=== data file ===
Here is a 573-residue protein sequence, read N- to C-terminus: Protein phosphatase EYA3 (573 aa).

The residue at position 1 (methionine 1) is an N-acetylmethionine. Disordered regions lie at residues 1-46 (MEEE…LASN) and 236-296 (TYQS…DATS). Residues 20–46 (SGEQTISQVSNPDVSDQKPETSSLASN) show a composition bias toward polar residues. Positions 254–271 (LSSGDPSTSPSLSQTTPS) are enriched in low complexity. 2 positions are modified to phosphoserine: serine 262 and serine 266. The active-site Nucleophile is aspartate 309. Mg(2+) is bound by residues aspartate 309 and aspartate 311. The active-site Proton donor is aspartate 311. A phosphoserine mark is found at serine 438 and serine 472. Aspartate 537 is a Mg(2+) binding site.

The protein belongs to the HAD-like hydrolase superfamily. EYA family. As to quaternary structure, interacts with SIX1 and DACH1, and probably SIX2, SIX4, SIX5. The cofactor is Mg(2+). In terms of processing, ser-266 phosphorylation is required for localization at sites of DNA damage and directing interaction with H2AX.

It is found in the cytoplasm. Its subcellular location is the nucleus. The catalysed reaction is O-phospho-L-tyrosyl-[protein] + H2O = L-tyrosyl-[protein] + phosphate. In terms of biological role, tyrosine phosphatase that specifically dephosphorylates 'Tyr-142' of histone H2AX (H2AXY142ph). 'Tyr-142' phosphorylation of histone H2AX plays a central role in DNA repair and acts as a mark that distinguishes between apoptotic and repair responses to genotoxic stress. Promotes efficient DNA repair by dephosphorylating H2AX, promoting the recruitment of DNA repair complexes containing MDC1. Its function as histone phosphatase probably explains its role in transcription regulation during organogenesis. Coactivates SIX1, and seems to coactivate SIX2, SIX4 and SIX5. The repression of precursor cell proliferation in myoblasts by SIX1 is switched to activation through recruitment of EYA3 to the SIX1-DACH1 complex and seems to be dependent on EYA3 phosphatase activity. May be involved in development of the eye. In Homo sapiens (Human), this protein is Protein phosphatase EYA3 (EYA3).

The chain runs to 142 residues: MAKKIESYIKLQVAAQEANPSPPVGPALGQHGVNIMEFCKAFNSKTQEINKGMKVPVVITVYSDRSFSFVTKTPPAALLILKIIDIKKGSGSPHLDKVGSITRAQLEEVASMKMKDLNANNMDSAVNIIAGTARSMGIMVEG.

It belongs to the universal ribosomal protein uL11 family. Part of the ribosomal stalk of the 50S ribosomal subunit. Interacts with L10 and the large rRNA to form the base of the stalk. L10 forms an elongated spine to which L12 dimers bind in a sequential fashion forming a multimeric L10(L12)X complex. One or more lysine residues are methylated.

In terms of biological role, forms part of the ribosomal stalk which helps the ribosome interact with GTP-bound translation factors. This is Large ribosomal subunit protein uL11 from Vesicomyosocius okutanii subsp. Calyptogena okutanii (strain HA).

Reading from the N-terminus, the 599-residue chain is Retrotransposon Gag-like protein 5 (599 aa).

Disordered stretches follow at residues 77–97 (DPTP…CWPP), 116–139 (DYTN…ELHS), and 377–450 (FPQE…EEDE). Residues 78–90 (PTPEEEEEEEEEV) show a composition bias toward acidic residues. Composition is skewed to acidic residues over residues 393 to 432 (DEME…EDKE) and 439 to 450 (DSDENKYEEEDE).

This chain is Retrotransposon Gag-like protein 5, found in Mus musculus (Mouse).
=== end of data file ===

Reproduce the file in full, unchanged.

Here is a 573-residue protein sequence, read N- to C-terminus: Protein phosphatase EYA3 (573 aa).

The residue at position 1 (methionine 1) is an N-acetylmethionine. Disordered regions lie at residues 1-46 (MEEE…LASN) and 236-296 (TYQS…DATS). Residues 20–46 (SGEQTISQVSNPDVSDQKPETSSLASN) show a composition bias toward polar residues. Positions 254–271 (LSSGDPSTSPSLSQTTPS) are enriched in low complexity. 2 positions are modified to phosphoserine: serine 262 and serine 266. The active-site Nucleophile is aspartate 309. Mg(2+) is bound by residues aspartate 309 and aspartate 311. The active-site Proton donor is aspartate 311. A phosphoserine mark is found at serine 438 and serine 472. Aspartate 537 is a Mg(2+) binding site.

The protein belongs to the HAD-like hydrolase superfamily. EYA family. As to quaternary structure, interacts with SIX1 and DACH1, and probably SIX2, SIX4, SIX5. The cofactor is Mg(2+). In terms of processing, ser-266 phosphorylation is required for localization at sites of DNA damage and directing interaction with H2AX.

It is found in the cytoplasm. Its subcellular location is the nucleus. The catalysed reaction is O-phospho-L-tyrosyl-[protein] + H2O = L-tyrosyl-[protein] + phosphate. In terms of biological role, tyrosine phosphatase that specifically dephosphorylates 'Tyr-142' of histone H2AX (H2AXY142ph). 'Tyr-142' phosphorylation of histone H2AX plays a central role in DNA repair and acts as a mark that distinguishes between apoptotic and repair responses to genotoxic stress. Promotes efficient DNA repair by dephosphorylating H2AX, promoting the recruitment of DNA repair complexes containing MDC1. Its function as histone phosphatase probably explains its role in transcription regulation during organogenesis. Coactivates SIX1, and seems to coactivate SIX2, SIX4 and SIX5. The repression of precursor cell proliferation in myoblasts by SIX1 is switched to activation through recruitment of EYA3 to the SIX1-DACH1 complex and seems to be dependent on EYA3 phosphatase activity. May be involved in development of the eye. In Homo sapiens (Human), this protein is Protein phosphatase EYA3 (EYA3).

The chain runs to 142 residues: MAKKIESYIKLQVAAQEANPSPPVGPALGQHGVNIMEFCKAFNSKTQEINKGMKVPVVITVYSDRSFSFVTKTPPAALLILKIIDIKKGSGSPHLDKVGSITRAQLEEVASMKMKDLNANNMDSAVNIIAGTARSMGIMVEG.

It belongs to the universal ribosomal protein uL11 family. Part of the ribosomal stalk of the 50S ribosomal subunit. Interacts with L10 and the large rRNA to form the base of the stalk. L10 forms an elongated spine to which L12 dimers bind in a sequential fashion forming a multimeric L10(L12)X complex. One or more lysine residues are methylated.

In terms of biological role, forms part of the ribosomal stalk which helps the ribosome interact with GTP-bound translation factors. This is Large ribosomal subunit protein uL11 from Vesicomyosocius okutanii subsp. Calyptogena okutanii (strain HA).

Reading from the N-terminus, the 599-residue chain is Retrotransposon Gag-like protein 5 (599 aa).

Disordered stretches follow at residues 77–97 (DPTP…CWPP), 116–139 (DYTN…ELHS), and 377–450 (FPQE…EEDE). Residues 78–90 (PTPEEEEEEEEEV) show a composition bias toward acidic residues. Composition is skewed to acidic residues over residues 393 to 432 (DEME…EDKE) and 439 to 450 (DSDENKYEEEDE).

This chain is Retrotransposon Gag-like protein 5, found in Mus musculus (Mouse).